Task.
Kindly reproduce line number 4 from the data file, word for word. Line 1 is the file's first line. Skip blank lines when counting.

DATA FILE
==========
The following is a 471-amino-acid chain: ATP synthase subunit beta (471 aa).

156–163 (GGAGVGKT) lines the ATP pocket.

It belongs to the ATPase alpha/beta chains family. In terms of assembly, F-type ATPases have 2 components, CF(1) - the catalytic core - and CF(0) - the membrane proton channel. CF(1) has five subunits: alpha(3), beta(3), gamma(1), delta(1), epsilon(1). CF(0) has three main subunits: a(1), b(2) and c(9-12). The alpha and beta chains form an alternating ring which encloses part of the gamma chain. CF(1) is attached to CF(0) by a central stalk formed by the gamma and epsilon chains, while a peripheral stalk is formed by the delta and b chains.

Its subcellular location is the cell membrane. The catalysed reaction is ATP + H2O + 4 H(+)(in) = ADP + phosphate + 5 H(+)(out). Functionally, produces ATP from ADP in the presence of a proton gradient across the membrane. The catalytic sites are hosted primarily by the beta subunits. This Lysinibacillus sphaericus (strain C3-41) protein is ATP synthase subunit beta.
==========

Its subcellular location is the cell membrane. The catalysed reaction is ATP + H2O + 4 H(+)(in) = ADP + phosphate + 5 H(+)(out). Functionally, produces ATP from ADP in the presence of a proton gradient across the membrane. The catalytic sites are hosted primarily by the beta subunits. This Lysinibacillus sphaericus (strain C3-41) protein is ATP synthase subunit beta.